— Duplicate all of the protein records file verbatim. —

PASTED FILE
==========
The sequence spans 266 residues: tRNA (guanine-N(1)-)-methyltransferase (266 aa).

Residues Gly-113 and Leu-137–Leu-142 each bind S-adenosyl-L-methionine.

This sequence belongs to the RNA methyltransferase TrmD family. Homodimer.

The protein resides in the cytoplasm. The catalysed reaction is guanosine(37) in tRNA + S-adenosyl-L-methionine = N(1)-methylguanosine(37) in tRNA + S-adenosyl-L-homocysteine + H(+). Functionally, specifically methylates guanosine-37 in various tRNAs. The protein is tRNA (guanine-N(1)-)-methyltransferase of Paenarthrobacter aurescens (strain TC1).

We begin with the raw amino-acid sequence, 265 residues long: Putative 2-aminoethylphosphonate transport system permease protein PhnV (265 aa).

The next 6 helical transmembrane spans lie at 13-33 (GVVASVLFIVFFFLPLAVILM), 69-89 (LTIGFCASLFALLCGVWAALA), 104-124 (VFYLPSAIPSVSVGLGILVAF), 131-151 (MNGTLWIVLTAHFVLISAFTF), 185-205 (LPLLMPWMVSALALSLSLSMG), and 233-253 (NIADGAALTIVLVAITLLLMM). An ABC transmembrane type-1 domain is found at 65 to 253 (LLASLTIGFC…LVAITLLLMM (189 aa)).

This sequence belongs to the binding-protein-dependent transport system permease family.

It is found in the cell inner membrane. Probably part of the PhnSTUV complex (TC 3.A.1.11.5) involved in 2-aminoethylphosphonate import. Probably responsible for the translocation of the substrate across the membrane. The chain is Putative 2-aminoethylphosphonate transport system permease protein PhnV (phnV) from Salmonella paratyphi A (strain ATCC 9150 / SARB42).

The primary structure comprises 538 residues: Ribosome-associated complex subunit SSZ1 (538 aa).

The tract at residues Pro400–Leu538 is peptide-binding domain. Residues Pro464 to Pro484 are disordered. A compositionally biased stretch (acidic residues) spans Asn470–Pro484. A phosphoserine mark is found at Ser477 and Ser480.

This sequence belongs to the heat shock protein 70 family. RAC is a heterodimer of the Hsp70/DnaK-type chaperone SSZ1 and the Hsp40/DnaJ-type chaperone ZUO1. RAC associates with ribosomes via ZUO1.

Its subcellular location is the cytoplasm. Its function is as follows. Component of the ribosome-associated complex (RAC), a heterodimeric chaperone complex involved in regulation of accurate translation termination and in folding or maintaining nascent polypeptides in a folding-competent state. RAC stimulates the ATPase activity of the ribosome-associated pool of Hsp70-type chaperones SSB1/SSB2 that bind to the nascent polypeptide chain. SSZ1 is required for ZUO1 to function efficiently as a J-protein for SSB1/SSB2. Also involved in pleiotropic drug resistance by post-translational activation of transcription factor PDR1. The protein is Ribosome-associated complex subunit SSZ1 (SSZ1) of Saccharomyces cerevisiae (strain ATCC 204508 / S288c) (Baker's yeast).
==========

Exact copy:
The sequence spans 266 residues: tRNA (guanine-N(1)-)-methyltransferase (266 aa).

Residues Gly-113 and Leu-137–Leu-142 each bind S-adenosyl-L-methionine.

This sequence belongs to the RNA methyltransferase TrmD family. Homodimer.

The protein resides in the cytoplasm. The catalysed reaction is guanosine(37) in tRNA + S-adenosyl-L-methionine = N(1)-methylguanosine(37) in tRNA + S-adenosyl-L-homocysteine + H(+). Functionally, specifically methylates guanosine-37 in various tRNAs. The protein is tRNA (guanine-N(1)-)-methyltransferase of Paenarthrobacter aurescens (strain TC1).

We begin with the raw amino-acid sequence, 265 residues long: Putative 2-aminoethylphosphonate transport system permease protein PhnV (265 aa).

The next 6 helical transmembrane spans lie at 13-33 (GVVASVLFIVFFFLPLAVILM), 69-89 (LTIGFCASLFALLCGVWAALA), 104-124 (VFYLPSAIPSVSVGLGILVAF), 131-151 (MNGTLWIVLTAHFVLISAFTF), 185-205 (LPLLMPWMVSALALSLSLSMG), and 233-253 (NIADGAALTIVLVAITLLLMM). An ABC transmembrane type-1 domain is found at 65 to 253 (LLASLTIGFC…LVAITLLLMM (189 aa)).

This sequence belongs to the binding-protein-dependent transport system permease family.

It is found in the cell inner membrane. Probably part of the PhnSTUV complex (TC 3.A.1.11.5) involved in 2-aminoethylphosphonate import. Probably responsible for the translocation of the substrate across the membrane. The chain is Putative 2-aminoethylphosphonate transport system permease protein PhnV (phnV) from Salmonella paratyphi A (strain ATCC 9150 / SARB42).

The primary structure comprises 538 residues: Ribosome-associated complex subunit SSZ1 (538 aa).

The tract at residues Pro400–Leu538 is peptide-binding domain. Residues Pro464 to Pro484 are disordered. A compositionally biased stretch (acidic residues) spans Asn470–Pro484. A phosphoserine mark is found at Ser477 and Ser480.

This sequence belongs to the heat shock protein 70 family. RAC is a heterodimer of the Hsp70/DnaK-type chaperone SSZ1 and the Hsp40/DnaJ-type chaperone ZUO1. RAC associates with ribosomes via ZUO1.

Its subcellular location is the cytoplasm. Its function is as follows. Component of the ribosome-associated complex (RAC), a heterodimeric chaperone complex involved in regulation of accurate translation termination and in folding or maintaining nascent polypeptides in a folding-competent state. RAC stimulates the ATPase activity of the ribosome-associated pool of Hsp70-type chaperones SSB1/SSB2 that bind to the nascent polypeptide chain. SSZ1 is required for ZUO1 to function efficiently as a J-protein for SSB1/SSB2. Also involved in pleiotropic drug resistance by post-translational activation of transcription factor PDR1. The protein is Ribosome-associated complex subunit SSZ1 (SSZ1) of Saccharomyces cerevisiae (strain ATCC 204508 / S288c) (Baker's yeast).